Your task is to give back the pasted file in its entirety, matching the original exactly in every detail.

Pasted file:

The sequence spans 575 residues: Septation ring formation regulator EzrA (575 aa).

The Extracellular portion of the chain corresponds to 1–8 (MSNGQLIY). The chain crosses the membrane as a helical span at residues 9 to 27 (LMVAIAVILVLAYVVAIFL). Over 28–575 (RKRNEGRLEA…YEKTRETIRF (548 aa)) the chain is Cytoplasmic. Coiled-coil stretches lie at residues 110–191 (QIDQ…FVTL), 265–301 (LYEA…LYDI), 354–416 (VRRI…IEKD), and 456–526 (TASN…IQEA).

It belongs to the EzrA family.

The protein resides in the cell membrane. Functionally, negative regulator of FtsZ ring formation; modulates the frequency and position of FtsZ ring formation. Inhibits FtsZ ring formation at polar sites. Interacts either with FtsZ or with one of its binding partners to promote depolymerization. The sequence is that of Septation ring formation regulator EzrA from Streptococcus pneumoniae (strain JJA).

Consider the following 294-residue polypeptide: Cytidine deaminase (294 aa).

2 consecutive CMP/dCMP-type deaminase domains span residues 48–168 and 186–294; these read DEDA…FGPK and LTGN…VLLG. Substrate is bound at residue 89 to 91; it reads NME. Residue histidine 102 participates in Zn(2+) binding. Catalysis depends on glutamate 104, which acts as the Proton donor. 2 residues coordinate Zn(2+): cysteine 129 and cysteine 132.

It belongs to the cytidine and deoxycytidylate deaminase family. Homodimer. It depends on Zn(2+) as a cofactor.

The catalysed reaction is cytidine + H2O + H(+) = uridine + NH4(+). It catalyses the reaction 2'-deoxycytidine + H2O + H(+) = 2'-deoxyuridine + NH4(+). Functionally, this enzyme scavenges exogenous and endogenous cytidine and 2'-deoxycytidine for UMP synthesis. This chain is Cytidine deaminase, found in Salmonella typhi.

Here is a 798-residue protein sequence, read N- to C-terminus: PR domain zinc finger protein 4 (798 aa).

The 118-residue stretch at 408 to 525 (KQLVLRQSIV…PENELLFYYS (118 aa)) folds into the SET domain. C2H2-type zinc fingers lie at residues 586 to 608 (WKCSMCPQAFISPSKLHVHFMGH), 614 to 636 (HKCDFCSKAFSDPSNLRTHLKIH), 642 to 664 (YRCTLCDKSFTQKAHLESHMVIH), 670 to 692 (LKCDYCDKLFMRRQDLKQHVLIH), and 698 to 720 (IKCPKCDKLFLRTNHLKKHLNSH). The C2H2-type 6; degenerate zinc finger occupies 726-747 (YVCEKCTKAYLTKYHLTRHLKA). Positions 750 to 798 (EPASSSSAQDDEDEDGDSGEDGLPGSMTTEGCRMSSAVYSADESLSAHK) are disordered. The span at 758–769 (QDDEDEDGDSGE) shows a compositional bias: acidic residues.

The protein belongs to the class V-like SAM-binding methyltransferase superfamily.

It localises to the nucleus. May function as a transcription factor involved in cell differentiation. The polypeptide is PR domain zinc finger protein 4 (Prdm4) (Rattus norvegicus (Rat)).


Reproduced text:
The sequence spans 575 residues: Septation ring formation regulator EzrA (575 aa).

The Extracellular portion of the chain corresponds to 1–8 (MSNGQLIY). The chain crosses the membrane as a helical span at residues 9 to 27 (LMVAIAVILVLAYVVAIFL). Over 28–575 (RKRNEGRLEA…YEKTRETIRF (548 aa)) the chain is Cytoplasmic. Coiled-coil stretches lie at residues 110–191 (QIDQ…FVTL), 265–301 (LYEA…LYDI), 354–416 (VRRI…IEKD), and 456–526 (TASN…IQEA).

It belongs to the EzrA family.

The protein resides in the cell membrane. Functionally, negative regulator of FtsZ ring formation; modulates the frequency and position of FtsZ ring formation. Inhibits FtsZ ring formation at polar sites. Interacts either with FtsZ or with one of its binding partners to promote depolymerization. The sequence is that of Septation ring formation regulator EzrA from Streptococcus pneumoniae (strain JJA).

Consider the following 294-residue polypeptide: Cytidine deaminase (294 aa).

2 consecutive CMP/dCMP-type deaminase domains span residues 48–168 and 186–294; these read DEDA…FGPK and LTGN…VLLG. Substrate is bound at residue 89 to 91; it reads NME. Residue histidine 102 participates in Zn(2+) binding. Catalysis depends on glutamate 104, which acts as the Proton donor. 2 residues coordinate Zn(2+): cysteine 129 and cysteine 132.

It belongs to the cytidine and deoxycytidylate deaminase family. Homodimer. It depends on Zn(2+) as a cofactor.

The catalysed reaction is cytidine + H2O + H(+) = uridine + NH4(+). It catalyses the reaction 2'-deoxycytidine + H2O + H(+) = 2'-deoxyuridine + NH4(+). Functionally, this enzyme scavenges exogenous and endogenous cytidine and 2'-deoxycytidine for UMP synthesis. This chain is Cytidine deaminase, found in Salmonella typhi.

Here is a 798-residue protein sequence, read N- to C-terminus: PR domain zinc finger protein 4 (798 aa).

The 118-residue stretch at 408 to 525 (KQLVLRQSIV…PENELLFYYS (118 aa)) folds into the SET domain. C2H2-type zinc fingers lie at residues 586 to 608 (WKCSMCPQAFISPSKLHVHFMGH), 614 to 636 (HKCDFCSKAFSDPSNLRTHLKIH), 642 to 664 (YRCTLCDKSFTQKAHLESHMVIH), 670 to 692 (LKCDYCDKLFMRRQDLKQHVLIH), and 698 to 720 (IKCPKCDKLFLRTNHLKKHLNSH). The C2H2-type 6; degenerate zinc finger occupies 726-747 (YVCEKCTKAYLTKYHLTRHLKA). Positions 750 to 798 (EPASSSSAQDDEDEDGDSGEDGLPGSMTTEGCRMSSAVYSADESLSAHK) are disordered. The span at 758–769 (QDDEDEDGDSGE) shows a compositional bias: acidic residues.

The protein belongs to the class V-like SAM-binding methyltransferase superfamily.

It localises to the nucleus. May function as a transcription factor involved in cell differentiation. The polypeptide is PR domain zinc finger protein 4 (Prdm4) (Rattus norvegicus (Rat)).